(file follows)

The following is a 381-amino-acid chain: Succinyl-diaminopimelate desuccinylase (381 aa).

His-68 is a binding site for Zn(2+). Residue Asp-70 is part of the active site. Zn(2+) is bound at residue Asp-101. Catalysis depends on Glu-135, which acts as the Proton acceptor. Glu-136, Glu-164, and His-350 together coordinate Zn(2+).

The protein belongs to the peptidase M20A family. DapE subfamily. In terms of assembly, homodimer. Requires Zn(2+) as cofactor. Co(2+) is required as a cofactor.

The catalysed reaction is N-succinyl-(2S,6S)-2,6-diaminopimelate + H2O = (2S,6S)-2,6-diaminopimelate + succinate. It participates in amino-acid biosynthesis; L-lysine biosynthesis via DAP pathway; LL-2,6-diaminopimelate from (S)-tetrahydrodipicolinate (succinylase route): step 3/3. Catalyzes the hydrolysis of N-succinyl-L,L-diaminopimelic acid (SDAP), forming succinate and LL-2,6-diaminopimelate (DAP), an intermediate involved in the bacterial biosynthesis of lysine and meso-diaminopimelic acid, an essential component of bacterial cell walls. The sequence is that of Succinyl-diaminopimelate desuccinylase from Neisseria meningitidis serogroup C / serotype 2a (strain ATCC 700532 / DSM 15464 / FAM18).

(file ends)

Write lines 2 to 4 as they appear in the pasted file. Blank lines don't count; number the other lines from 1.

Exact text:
His-68 is a binding site for Zn(2+). Residue Asp-70 is part of the active site. Zn(2+) is bound at residue Asp-101. Catalysis depends on Glu-135, which acts as the Proton acceptor. Glu-136, Glu-164, and His-350 together coordinate Zn(2+).

The protein belongs to the peptidase M20A family. DapE subfamily. In terms of assembly, homodimer. Requires Zn(2+) as cofactor. Co(2+) is required as a cofactor.

The catalysed reaction is N-succinyl-(2S,6S)-2,6-diaminopimelate + H2O = (2S,6S)-2,6-diaminopimelate + succinate. It participates in amino-acid biosynthesis; L-lysine biosynthesis via DAP pathway; LL-2,6-diaminopimelate from (S)-tetrahydrodipicolinate (succinylase route): step 3/3. Catalyzes the hydrolysis of N-succinyl-L,L-diaminopimelic acid (SDAP), forming succinate and LL-2,6-diaminopimelate (DAP), an intermediate involved in the bacterial biosynthesis of lysine and meso-diaminopimelic acid, an essential component of bacterial cell walls. The sequence is that of Succinyl-diaminopimelate desuccinylase from Neisseria meningitidis serogroup C / serotype 2a (strain ATCC 700532 / DSM 15464 / FAM18).